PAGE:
China and Chad have re-established diplomatic ties after the African nation agreed to sever ties with China's democratic rival, Taiwan. The switch of allegiance has upset Taipei, which has steadily lost to its powerful rival Beijing in the competition for diplomatic recognition.
China and Chad restored diplomatic relations on Sunday after a nine-year gap, during which the Central African nation had recognized Taiwan as a nation. China refuses to establish relations with any state that recognizes Taiwan, which Beijing considers a renegade province. Chad had dropped recognition of Beijing in 1997 and established ties with Taiwan.
The latest diplomatic switch came just hours after Taiwan pre-emptively severed diplomatic ties with Chad on Sunday. Taiwan Premier Su Tseng-chang had planned to visit Chad the same day, but suddenly cancelled the trip.
Joseph Cheng, a professor of political science at City University of Hong Kong, says Beijing's growing economic power and influence were largely responsible for Chad's diplomatic switch.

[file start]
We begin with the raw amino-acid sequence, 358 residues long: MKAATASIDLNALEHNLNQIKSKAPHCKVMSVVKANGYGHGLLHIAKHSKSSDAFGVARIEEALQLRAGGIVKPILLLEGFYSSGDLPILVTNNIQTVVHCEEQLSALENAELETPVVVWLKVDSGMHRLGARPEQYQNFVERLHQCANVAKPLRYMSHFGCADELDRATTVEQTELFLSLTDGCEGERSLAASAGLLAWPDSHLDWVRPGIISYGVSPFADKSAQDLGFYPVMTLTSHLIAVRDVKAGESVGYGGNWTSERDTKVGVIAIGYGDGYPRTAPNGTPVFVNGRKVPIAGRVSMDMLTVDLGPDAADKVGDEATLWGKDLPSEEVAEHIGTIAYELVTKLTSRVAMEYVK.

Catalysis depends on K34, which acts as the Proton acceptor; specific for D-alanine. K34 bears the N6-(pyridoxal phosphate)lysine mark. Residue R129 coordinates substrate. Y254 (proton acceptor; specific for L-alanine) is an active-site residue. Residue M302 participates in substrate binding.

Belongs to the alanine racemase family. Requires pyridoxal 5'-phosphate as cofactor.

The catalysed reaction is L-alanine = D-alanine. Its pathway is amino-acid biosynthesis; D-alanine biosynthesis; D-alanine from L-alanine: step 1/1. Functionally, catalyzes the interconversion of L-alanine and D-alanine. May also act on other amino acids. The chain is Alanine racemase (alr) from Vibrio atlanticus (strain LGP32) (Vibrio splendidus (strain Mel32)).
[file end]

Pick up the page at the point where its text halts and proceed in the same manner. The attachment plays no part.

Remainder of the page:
"Certainly China has an appeal in the sense that it is perceived as a major power, especially one with the power of veto at the United Nations Security Council," he said.
Taiwan has long been losing the diplomatic battle to the mainland. With the loss of Chad's support, Taiwan is now recognized only by 24 nations, almost entirely small and poor African, Latin American, Caribbean and Pacific island states.
Taipei has been courting nations for diplomatic recognition since 1971, when it lost China's United Nations seat to Beijing.
In their competition for diplomatic supremacy, Taipei and Beijing have often relied on "dollar diplomacy" - offering aid, investment, and trade to impoverished countries like Chad.
Cheng says the frequent changing of Chad's commitment shows how a small country like Chad can profit by playing Beijing and Taipei off against one another.
"I believe Chad has been rather skillful in squeezing economic assistance from either Taipei and Beijing, promising to switch diplomatic recognition," Cheng said.
Taiwan split from China in 1949 after years of civil war, but Beijing still claims the self-governing island as a province of China.